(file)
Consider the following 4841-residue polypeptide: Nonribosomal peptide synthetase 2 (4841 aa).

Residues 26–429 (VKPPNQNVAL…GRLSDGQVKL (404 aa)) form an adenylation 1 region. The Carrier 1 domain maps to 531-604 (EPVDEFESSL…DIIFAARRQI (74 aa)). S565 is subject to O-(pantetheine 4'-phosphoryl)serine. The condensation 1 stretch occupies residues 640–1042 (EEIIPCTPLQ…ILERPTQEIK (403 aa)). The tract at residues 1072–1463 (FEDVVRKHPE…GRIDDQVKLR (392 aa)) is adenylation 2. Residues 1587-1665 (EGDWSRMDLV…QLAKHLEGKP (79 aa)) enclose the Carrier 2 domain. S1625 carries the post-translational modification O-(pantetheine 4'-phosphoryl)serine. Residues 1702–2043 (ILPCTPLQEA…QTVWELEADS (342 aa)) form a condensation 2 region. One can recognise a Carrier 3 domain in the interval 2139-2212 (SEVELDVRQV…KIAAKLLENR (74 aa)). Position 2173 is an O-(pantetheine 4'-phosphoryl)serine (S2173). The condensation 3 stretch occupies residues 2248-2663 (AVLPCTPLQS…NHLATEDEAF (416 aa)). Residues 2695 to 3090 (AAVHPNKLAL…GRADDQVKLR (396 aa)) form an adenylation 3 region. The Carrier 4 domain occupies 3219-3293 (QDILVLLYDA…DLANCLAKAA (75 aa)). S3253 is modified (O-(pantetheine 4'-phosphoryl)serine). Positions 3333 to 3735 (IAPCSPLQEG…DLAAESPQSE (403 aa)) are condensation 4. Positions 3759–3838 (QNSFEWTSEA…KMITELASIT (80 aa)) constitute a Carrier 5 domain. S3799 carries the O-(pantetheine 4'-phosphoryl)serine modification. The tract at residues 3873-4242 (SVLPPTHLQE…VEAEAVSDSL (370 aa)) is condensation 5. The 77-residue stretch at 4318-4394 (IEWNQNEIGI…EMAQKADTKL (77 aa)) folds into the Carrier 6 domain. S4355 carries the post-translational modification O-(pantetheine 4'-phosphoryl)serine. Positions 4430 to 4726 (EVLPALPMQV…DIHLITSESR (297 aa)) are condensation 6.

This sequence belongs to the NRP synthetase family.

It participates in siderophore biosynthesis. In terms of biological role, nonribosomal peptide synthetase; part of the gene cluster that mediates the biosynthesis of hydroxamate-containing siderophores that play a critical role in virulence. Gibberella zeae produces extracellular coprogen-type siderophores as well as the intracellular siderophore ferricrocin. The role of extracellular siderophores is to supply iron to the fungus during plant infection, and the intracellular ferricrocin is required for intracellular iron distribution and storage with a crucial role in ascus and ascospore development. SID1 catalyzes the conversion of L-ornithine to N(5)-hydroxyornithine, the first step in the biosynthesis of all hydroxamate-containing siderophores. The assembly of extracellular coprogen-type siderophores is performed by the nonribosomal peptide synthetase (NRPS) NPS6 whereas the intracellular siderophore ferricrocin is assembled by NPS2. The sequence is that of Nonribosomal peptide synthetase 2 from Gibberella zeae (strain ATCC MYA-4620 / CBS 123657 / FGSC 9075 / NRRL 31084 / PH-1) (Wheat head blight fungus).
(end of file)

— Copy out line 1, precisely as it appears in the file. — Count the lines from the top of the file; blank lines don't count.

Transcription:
Consider the following 4841-residue polypeptide: Nonribosomal peptide synthetase 2 (4841 aa).